Money out of place? “Debt” and Incentives

by Richard Ashcroft on February 26, 2012

My interest in David Graeber’s extraordinary book “Debt: The First 5, 000 Years” stems from my work on incentives in healthcare. I don’t have much to say about debt and political economy. On these matters I am an ordinary citizen-punter and the most sophistication I can muster is to parrot John Lanchester’s better lines. But I know a little bit about incentives, and here I want to say a few things about the connections.

The current debate about incentives in healthcare can be split in half. One half concerns the use of incentives to motivate professionals and institutions to provide better, or different, care and services to patients and clients, citizens and customers. This is a very important debate, with roots in Adam Smith’s suspicion of professions as conspiracies against the public, the public choice theorists’ suspicion of regulation by rule-making, and the management consultant’s belief that people’s behaviour at work is driven principally by the available rewards.
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Good to Think With

by Lou Brown on February 26, 2012

On a recent edition of the public radio show “The Story” (air date February 21, 2012), the interviewee, Kenan Trebincevic, a Bosnian Muslim, describes the relationship his family had with a neighbor woman, Petra, a Bosnian Serb. Muslims were being rounded up and placed in concentration camps, and Trebincevic’s family lived in fear. Petra would stop by for a visit, commenting to Trebincevic’s mother, “I like your rug,” or “That’s a pretty dress.” She would then invite the mother over for coffee, all the while talking about how nice the rug would look in her apartment or how good the dress would look on her. Within a context where Petra was known to have betrayed other Muslim residents to patrolling soldiers, Trebincevic says Petra’s message was very clear: “Either agree with what I’m asking you to do, or I’m going to turn you in.” His mother would dutifully fold up her rug or her dress or whatever other possession Petra had tacitly demanded, and give it to her neighbor when she went for coffee. This is an example of a type of relationship David Graeber describes as constitutive of a human economy, an economy “concerned not with the accumulation of wealth, but with the creation, destruction, and rearranging of human beings” (p. 130). In this case, Petra is demonstrating that Trebincevic’s mother owes her a debt that can never really be repaid. The mother must continue to make payments, with both parties fully aware that no payment will ever be enough to match the value of the original “gift”, the lives of Trebincevic’s father and older brother. This story also resonates with another of Graeber’s key points, the role of violence in the creation of a system in which human lives can be thought of as objects of exchange. [click to continue…]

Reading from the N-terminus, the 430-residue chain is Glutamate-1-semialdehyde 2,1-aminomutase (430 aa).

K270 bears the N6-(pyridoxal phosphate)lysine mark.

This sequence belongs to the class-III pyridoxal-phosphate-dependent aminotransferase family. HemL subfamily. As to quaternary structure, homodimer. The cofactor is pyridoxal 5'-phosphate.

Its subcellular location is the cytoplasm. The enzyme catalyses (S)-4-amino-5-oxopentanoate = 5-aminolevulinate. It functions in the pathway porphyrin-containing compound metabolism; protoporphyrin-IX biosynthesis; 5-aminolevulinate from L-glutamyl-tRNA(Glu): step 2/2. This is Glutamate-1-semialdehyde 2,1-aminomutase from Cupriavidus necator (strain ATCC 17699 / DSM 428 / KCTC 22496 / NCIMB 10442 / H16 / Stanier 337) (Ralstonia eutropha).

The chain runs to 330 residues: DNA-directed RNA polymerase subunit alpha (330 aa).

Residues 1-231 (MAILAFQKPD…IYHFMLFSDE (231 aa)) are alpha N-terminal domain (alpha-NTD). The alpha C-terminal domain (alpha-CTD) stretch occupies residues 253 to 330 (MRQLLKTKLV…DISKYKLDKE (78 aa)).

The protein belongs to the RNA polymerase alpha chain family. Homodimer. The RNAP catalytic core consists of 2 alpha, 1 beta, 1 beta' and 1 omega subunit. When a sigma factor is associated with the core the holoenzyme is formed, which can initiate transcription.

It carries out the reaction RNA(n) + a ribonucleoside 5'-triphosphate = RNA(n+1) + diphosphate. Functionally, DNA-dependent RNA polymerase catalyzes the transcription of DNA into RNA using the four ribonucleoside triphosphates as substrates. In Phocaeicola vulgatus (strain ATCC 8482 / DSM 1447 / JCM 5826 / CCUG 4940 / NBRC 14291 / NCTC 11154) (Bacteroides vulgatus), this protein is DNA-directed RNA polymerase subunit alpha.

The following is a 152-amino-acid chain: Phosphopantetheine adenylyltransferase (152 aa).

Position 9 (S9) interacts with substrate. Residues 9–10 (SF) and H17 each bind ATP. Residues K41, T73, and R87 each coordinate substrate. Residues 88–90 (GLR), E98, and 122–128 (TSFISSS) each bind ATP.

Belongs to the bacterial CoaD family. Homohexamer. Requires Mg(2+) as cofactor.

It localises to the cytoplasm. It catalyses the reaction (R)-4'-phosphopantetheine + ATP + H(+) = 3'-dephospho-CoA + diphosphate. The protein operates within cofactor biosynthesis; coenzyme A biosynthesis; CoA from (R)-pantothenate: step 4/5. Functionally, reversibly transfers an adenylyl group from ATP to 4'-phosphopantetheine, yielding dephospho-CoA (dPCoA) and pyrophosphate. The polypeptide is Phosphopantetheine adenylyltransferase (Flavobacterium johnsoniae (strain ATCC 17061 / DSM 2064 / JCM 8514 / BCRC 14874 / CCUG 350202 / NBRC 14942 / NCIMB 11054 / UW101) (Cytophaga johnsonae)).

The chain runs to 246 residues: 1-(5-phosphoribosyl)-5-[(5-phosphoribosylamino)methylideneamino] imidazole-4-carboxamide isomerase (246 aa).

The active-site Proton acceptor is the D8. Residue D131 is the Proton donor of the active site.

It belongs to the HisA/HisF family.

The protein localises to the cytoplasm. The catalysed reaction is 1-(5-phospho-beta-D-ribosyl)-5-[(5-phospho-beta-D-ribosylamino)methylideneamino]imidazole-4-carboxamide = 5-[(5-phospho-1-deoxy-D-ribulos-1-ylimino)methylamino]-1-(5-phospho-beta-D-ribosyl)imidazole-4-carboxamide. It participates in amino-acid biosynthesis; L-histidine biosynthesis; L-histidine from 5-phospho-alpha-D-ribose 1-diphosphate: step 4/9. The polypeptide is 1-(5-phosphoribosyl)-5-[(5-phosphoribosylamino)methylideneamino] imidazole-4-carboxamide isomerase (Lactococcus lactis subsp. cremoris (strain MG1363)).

This isn’t funny at all – the Republican state legislature in Michigan is trying to forestall a vote on RA unionization at the University of Michigan by passing legislation declaring that RAs are not public employees, and hence have no right to organize. A Senate bill was “introduced”:http://www.michigandaily.com/news/sen-richardville-introduces-senate-bill-regarding-gsra-unionization on February 17 and “swiftly passed”:http://www.michigandaily.com/news/senate-bill-passes-will-soon-move-house. It is now before the Michigan House.

bq. Introduced by state Senate Majority Leader Randy Richardville (R–Monroe), the legislation will restrict graduate students from achieving status as public employees, thereby preventing them from claiming collective bargaining rights and obtaining representation from a union. Yesterday’s vote comes just one day after it had passed through the Senate Government Operations Committee, and the bill will now move on to the state House of Representatives. The vote also comes on the heels of an emergency meeting by the University’s Board of Regents to pass a resolution in opposition to the bill. The regents voted 6-2, along party lines, to approve the resolution and instructed Cynthia Wilbanks, the University’s vice president of governmental affairs, to garner support among state legislators to vote against the bill. Bob McCann, communications director for Senate Minority Leader Gretchen Whitmer (D–East Lansing), said Senate Republicans approved the bill so quickly — it was introduced last week — to avoid interference from negative public feedback.

The negative public feedback bit is where you come in. I don’t know how many CT readers are Michigan residents – I strongly encourage those who are to contact their state level representatives, whether Democratic or Republican, politely but firmly telling them what a horrible idea this is. I’d also be grateful if those who have useful information (i.e. relevant email addresses of political figures) or other helpful suggestions could leave them in comments. Time is of the essence; I also get the impression, perhaps mistaken, that graduate student union have only very limited resources to fight this kind of fight (they don’t have the direct political connections to local policy makers that other collective actors have. So please do what you can, and spread the word.

Update – Patrick O’Mahen supplies some useful phone numbers in comments.

Mark Ouimet District 52 (517) 373-0828
Rick Olsen District 55 (888) 345-2849
Pat Somerville District 23 (517) 373-0855
Nancy Jenkins District 55 (855) 292-0002
Kevin Cotter District 99 (517) 373-1789

Jase Bolger is the Speaker of the House and is always useful to bother on these issues (as he’s a veto point and all): (517) 373-1787

Finally, governor Rick Snyder can be reached at (517) 373-3400.